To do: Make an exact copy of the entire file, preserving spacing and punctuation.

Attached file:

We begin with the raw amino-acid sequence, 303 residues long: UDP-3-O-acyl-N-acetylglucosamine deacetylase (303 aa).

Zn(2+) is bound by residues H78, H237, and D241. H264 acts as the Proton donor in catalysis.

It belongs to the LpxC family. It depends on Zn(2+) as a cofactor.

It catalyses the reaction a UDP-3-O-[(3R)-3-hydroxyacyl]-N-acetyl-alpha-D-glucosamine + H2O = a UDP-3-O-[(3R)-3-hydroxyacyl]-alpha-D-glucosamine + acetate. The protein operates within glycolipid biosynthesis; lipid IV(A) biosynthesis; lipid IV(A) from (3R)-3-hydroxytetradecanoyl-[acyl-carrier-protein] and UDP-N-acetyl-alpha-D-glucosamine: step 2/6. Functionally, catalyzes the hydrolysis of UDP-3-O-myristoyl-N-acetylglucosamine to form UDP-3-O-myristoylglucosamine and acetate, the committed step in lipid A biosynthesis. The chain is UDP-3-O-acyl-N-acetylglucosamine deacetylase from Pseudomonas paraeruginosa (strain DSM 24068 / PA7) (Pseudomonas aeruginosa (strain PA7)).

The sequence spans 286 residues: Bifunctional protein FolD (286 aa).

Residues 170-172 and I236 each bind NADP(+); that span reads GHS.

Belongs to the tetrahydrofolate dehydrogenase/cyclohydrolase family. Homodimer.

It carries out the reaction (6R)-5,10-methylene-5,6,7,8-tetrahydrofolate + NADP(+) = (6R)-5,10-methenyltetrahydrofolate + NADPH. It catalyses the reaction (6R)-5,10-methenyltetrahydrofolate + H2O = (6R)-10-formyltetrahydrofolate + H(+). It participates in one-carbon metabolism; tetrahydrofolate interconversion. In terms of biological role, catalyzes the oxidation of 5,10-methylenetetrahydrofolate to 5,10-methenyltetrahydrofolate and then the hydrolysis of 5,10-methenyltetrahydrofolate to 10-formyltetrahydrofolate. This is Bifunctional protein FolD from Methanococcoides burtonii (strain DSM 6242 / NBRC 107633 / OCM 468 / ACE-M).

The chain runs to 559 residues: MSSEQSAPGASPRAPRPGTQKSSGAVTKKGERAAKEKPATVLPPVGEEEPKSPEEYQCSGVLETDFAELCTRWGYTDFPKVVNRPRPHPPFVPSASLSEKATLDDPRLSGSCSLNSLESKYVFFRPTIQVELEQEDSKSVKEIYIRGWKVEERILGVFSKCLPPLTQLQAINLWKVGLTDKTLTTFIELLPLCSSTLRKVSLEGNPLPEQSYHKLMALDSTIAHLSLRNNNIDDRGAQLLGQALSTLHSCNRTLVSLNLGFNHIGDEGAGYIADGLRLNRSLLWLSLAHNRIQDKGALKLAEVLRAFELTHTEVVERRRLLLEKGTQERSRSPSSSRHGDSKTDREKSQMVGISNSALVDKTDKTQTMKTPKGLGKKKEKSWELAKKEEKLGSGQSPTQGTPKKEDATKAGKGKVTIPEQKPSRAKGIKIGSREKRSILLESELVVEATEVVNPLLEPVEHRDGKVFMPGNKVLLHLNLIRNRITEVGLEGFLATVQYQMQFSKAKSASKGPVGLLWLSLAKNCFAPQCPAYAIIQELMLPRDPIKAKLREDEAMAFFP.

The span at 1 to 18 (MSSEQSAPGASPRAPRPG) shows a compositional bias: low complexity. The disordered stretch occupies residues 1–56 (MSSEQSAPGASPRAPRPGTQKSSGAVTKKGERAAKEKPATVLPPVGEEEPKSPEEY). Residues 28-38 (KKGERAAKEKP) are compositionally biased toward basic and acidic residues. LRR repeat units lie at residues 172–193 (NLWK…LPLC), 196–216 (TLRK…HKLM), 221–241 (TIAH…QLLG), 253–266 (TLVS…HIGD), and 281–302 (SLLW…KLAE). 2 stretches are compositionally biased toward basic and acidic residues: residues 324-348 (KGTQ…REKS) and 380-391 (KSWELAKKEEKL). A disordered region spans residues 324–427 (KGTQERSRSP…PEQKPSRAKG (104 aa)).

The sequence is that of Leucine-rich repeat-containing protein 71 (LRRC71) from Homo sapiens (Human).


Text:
We begin with the raw amino-acid sequence, 303 residues long: UDP-3-O-acyl-N-acetylglucosamine deacetylase (303 aa).

Zn(2+) is bound by residues H78, H237, and D241. H264 acts as the Proton donor in catalysis.

It belongs to the LpxC family. It depends on Zn(2+) as a cofactor.

It catalyses the reaction a UDP-3-O-[(3R)-3-hydroxyacyl]-N-acetyl-alpha-D-glucosamine + H2O = a UDP-3-O-[(3R)-3-hydroxyacyl]-alpha-D-glucosamine + acetate. The protein operates within glycolipid biosynthesis; lipid IV(A) biosynthesis; lipid IV(A) from (3R)-3-hydroxytetradecanoyl-[acyl-carrier-protein] and UDP-N-acetyl-alpha-D-glucosamine: step 2/6. Functionally, catalyzes the hydrolysis of UDP-3-O-myristoyl-N-acetylglucosamine to form UDP-3-O-myristoylglucosamine and acetate, the committed step in lipid A biosynthesis. The chain is UDP-3-O-acyl-N-acetylglucosamine deacetylase from Pseudomonas paraeruginosa (strain DSM 24068 / PA7) (Pseudomonas aeruginosa (strain PA7)).

The sequence spans 286 residues: Bifunctional protein FolD (286 aa).

Residues 170-172 and I236 each bind NADP(+); that span reads GHS.

Belongs to the tetrahydrofolate dehydrogenase/cyclohydrolase family. Homodimer.

It carries out the reaction (6R)-5,10-methylene-5,6,7,8-tetrahydrofolate + NADP(+) = (6R)-5,10-methenyltetrahydrofolate + NADPH. It catalyses the reaction (6R)-5,10-methenyltetrahydrofolate + H2O = (6R)-10-formyltetrahydrofolate + H(+). It participates in one-carbon metabolism; tetrahydrofolate interconversion. In terms of biological role, catalyzes the oxidation of 5,10-methylenetetrahydrofolate to 5,10-methenyltetrahydrofolate and then the hydrolysis of 5,10-methenyltetrahydrofolate to 10-formyltetrahydrofolate. This is Bifunctional protein FolD from Methanococcoides burtonii (strain DSM 6242 / NBRC 107633 / OCM 468 / ACE-M).

The chain runs to 559 residues: MSSEQSAPGASPRAPRPGTQKSSGAVTKKGERAAKEKPATVLPPVGEEEPKSPEEYQCSGVLETDFAELCTRWGYTDFPKVVNRPRPHPPFVPSASLSEKATLDDPRLSGSCSLNSLESKYVFFRPTIQVELEQEDSKSVKEIYIRGWKVEERILGVFSKCLPPLTQLQAINLWKVGLTDKTLTTFIELLPLCSSTLRKVSLEGNPLPEQSYHKLMALDSTIAHLSLRNNNIDDRGAQLLGQALSTLHSCNRTLVSLNLGFNHIGDEGAGYIADGLRLNRSLLWLSLAHNRIQDKGALKLAEVLRAFELTHTEVVERRRLLLEKGTQERSRSPSSSRHGDSKTDREKSQMVGISNSALVDKTDKTQTMKTPKGLGKKKEKSWELAKKEEKLGSGQSPTQGTPKKEDATKAGKGKVTIPEQKPSRAKGIKIGSREKRSILLESELVVEATEVVNPLLEPVEHRDGKVFMPGNKVLLHLNLIRNRITEVGLEGFLATVQYQMQFSKAKSASKGPVGLLWLSLAKNCFAPQCPAYAIIQELMLPRDPIKAKLREDEAMAFFP.

The span at 1 to 18 (MSSEQSAPGASPRAPRPG) shows a compositional bias: low complexity. The disordered stretch occupies residues 1–56 (MSSEQSAPGASPRAPRPGTQKSSGAVTKKGERAAKEKPATVLPPVGEEEPKSPEEY). Residues 28-38 (KKGERAAKEKP) are compositionally biased toward basic and acidic residues. LRR repeat units lie at residues 172–193 (NLWK…LPLC), 196–216 (TLRK…HKLM), 221–241 (TIAH…QLLG), 253–266 (TLVS…HIGD), and 281–302 (SLLW…KLAE). 2 stretches are compositionally biased toward basic and acidic residues: residues 324-348 (KGTQ…REKS) and 380-391 (KSWELAKKEEKL). A disordered region spans residues 324–427 (KGTQERSRSP…PEQKPSRAKG (104 aa)).

The sequence is that of Leucine-rich repeat-containing protein 71 (LRRC71) from Homo sapiens (Human).